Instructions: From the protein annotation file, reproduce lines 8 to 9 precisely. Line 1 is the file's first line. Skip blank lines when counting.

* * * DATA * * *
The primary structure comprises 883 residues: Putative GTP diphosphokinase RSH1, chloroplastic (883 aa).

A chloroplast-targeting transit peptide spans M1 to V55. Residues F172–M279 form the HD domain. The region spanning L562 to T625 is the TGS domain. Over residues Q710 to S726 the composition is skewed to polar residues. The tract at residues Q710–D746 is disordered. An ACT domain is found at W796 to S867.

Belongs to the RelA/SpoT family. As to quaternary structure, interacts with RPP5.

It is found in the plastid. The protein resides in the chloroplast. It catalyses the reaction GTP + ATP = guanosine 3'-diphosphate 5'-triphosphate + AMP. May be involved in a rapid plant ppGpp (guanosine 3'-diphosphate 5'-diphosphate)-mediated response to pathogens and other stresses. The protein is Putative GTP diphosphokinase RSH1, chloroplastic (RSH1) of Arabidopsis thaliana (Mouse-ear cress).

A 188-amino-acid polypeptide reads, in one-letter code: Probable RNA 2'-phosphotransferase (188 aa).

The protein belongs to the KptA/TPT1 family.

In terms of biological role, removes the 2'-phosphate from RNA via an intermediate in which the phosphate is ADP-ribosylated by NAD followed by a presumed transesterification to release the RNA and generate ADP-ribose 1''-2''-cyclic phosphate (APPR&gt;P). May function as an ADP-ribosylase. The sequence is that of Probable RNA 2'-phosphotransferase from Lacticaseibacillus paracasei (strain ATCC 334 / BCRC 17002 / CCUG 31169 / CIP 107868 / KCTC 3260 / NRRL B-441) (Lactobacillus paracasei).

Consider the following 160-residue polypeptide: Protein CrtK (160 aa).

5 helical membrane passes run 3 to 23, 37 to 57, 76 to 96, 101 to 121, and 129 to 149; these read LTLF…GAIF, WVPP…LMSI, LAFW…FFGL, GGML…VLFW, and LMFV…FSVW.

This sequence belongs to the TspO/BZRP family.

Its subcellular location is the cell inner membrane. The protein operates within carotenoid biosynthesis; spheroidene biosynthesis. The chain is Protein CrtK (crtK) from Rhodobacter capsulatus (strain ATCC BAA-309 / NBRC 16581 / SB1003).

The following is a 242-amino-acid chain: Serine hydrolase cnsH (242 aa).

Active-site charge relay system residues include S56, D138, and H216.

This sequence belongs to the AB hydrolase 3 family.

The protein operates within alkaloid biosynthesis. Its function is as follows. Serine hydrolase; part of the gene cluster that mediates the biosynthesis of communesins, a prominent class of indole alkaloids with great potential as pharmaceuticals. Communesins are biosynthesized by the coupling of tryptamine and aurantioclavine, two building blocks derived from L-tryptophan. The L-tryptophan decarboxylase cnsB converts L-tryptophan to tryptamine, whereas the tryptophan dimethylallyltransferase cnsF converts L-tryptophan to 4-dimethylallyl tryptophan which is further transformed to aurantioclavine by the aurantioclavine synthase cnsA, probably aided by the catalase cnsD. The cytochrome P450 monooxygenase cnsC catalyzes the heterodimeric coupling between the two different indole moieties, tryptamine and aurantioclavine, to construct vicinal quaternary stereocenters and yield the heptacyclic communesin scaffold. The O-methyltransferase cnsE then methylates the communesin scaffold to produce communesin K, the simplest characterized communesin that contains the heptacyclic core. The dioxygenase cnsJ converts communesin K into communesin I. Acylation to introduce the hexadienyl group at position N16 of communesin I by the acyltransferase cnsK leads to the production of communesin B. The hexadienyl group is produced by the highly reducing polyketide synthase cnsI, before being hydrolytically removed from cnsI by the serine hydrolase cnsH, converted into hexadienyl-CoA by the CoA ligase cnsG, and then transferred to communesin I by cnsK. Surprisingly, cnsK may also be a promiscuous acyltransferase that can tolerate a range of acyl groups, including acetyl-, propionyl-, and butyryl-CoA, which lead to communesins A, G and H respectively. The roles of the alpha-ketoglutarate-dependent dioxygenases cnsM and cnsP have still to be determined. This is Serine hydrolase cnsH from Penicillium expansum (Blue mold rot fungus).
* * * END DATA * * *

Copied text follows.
Consider the following 160-residue polypeptide: Protein CrtK (160 aa).

5 helical membrane passes run 3 to 23, 37 to 57, 76 to 96, 101 to 121, and 129 to 149; these read LTLF…GAIF, WVPP…LMSI, LAFW…FFGL, GGML…VLFW, and LMFV…FSVW.